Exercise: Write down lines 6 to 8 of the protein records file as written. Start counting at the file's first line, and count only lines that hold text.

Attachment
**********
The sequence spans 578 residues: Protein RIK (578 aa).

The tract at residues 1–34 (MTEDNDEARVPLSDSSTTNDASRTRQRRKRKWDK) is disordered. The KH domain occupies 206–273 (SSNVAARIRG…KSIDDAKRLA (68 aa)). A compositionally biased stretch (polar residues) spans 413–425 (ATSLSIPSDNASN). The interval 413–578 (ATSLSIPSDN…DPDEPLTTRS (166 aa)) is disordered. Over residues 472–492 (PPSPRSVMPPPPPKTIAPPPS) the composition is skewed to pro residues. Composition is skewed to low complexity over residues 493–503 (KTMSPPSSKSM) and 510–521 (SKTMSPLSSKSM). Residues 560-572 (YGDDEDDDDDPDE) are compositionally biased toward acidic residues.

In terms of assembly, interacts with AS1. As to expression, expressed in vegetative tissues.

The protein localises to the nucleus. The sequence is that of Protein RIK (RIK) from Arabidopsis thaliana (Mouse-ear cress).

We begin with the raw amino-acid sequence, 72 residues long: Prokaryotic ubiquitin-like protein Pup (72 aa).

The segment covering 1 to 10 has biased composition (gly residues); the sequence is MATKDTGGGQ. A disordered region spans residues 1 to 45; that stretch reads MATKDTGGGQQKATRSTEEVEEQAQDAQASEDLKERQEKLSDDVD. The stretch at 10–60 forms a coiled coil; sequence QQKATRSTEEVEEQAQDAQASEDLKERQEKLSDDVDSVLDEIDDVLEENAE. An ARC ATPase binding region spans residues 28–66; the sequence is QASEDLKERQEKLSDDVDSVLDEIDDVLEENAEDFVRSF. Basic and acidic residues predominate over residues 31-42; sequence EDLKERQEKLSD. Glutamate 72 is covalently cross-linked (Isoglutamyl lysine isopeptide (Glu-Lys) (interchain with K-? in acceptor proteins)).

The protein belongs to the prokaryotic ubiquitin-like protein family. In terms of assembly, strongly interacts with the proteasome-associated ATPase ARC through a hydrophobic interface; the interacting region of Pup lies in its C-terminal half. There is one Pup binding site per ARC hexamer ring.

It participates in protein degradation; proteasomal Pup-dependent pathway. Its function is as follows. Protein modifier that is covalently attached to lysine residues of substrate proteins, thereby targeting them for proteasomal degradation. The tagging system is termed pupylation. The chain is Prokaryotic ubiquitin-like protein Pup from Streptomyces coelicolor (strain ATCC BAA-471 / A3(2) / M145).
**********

The segment covering 1 to 10 has biased composition (gly residues); the sequence is MATKDTGGGQ. A disordered region spans residues 1 to 45; that stretch reads MATKDTGGGQQKATRSTEEVEEQAQDAQASEDLKERQEKLSDDVD. The stretch at 10–60 forms a coiled coil; sequence QQKATRSTEEVEEQAQDAQASEDLKERQEKLSDDVDSVLDEIDDVLEENAE. An ARC ATPase binding region spans residues 28–66; the sequence is QASEDLKERQEKLSDDVDSVLDEIDDVLEENAEDFVRSF. Basic and acidic residues predominate over residues 31-42; sequence EDLKERQEKLSD. Glutamate 72 is covalently cross-linked (Isoglutamyl lysine isopeptide (Glu-Lys) (interchain with K-? in acceptor proteins)).

The protein belongs to the prokaryotic ubiquitin-like protein family. In terms of assembly, strongly interacts with the proteasome-associated ATPase ARC through a hydrophobic interface; the interacting region of Pup lies in its C-terminal half. There is one Pup binding site per ARC hexamer ring.

It participates in protein degradation; proteasomal Pup-dependent pathway. Its function is as follows. Protein modifier that is covalently attached to lysine residues of substrate proteins, thereby targeting them for proteasomal degradation. The tagging system is termed pupylation. The chain is Prokaryotic ubiquitin-like protein Pup from Streptomyces coelicolor (strain ATCC BAA-471 / A3(2) / M145).